Coronavirus: After denying deaths related to oxygen shortage, Centre asks states for data
The government is likely present the data in the Parliament before the Monsoon Session ends on August 13.
The Centre has asked the states and Union territories to share data on deaths due to the shortage of oxygen during the devastating second wave of the Covid-19 pandemic in India, PTI reported on Tuesday. This comes days after the government faced severe criticism for denying that there were any deaths due to scarcity of the life-saving gas.
The government is likely present the data in the Parliament before the Monsoon Session ends on August 13, unidentified officials told ANI. Both the Houses of Parliament have seen stormy sessions as the Opposition has repeatedly cornered the Centre over its handling of the Covid-19 crisis.
India struggled with a grave oxygen crisis in the second wave of the pandemic in April-May. The shortages of the life-saving gas as well as medicines and hospital beds forced families and friends of patients to plead for help on social media. Hospitals sent out SOS messages as their oxygen stocks ran dangerously low.
On May 1, at least 12 patients died at the Batra Hospital in Delhi after the facility fell short of oxygen. The hospital had confirmed that the deaths had taken place because of lack of oxygen.
On April 23, at least 20 patients under critical care died at Jaipur Golden Hospital in North West Delhi. The hospital cited a dip in oxygen pressure and approached the High Court to seek help in maintaining continuous supply.
In Karnataka’s Chamarajnagar, 24 patients died after a district hospital ran out of oxygen on May 2, though authorities insist not all deaths can be ascribed to the shortage.
Also read: Covid-19: As politicians bicker, families recall the pain of losing relatives to oxygen shortage
Courts had pulled up the government for the acute shortages of oxygen. On May 4, the Allahabad High Court had said that deaths of patients in hospitals due to a lack of oxygen “is a criminal act and not less than a genocide” by authorities.
Despite this, Minister of State for Health Bharati Pravin Pawar had told the Parliament on July 20 that states did not specifically report any deaths due to oxygen shortages.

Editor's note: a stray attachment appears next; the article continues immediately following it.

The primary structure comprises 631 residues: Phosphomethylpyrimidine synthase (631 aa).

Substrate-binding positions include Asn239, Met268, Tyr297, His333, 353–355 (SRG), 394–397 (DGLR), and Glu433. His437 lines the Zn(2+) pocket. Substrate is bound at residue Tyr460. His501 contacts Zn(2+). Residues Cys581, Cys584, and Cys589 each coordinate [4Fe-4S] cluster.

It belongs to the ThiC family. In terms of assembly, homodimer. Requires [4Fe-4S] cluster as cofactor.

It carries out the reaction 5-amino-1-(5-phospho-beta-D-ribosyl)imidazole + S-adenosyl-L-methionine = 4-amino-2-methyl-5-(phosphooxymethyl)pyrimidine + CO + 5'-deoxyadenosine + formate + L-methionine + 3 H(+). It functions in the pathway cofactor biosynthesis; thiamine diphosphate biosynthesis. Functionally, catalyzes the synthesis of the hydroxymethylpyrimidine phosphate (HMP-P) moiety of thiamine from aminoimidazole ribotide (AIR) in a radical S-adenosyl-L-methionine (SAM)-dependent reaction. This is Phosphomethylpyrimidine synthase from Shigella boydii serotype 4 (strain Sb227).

The minister, while answering questions from Congress Rajya Sabha MP KC Venugopal, had added that health was a State Subject. “Detailed guidelines for reporting of deaths have been issued by Union Health Ministry to all states/UTs [Union territories], she had said. “Accordingly, all states/UTs report cases and deaths to Union Health Ministry on a regular basis.”
Pawar’s answer drew heavy criticism from the Opposition. Congress leader Rahul Gandhi called out the Centre for its “shortage” of sensitivity and truth.
The Aam Aadmi Party said the Centre rubbed salt into the wounds of those who had lost someone to oxygen shortage.
“They [Centre] will soon say there was no Covid-19,” Delhi Health Minister Satyendar Jain had said. “If there were no deaths due to lack of oxygen, then why were hospitals going to the high court for shortages? This is completely false.”
Public health experts also criticised the Centre. Epidemiologist Chandrakant Lahariya had told The Hindu on July 21 that the Centre’s “bureaucratic response” was contrary to the public experience, adding that a more empathetic view of the crisis was needed to avoid repeating the mistakes.
All India Drug Action Network Covener Malini Aisola said: “There is a reality that cannot be erased from public memory – of hospitals owners making daily appeals for oxygen supplies, to media and to courts, and sharing death tolls due to oxygen running out.”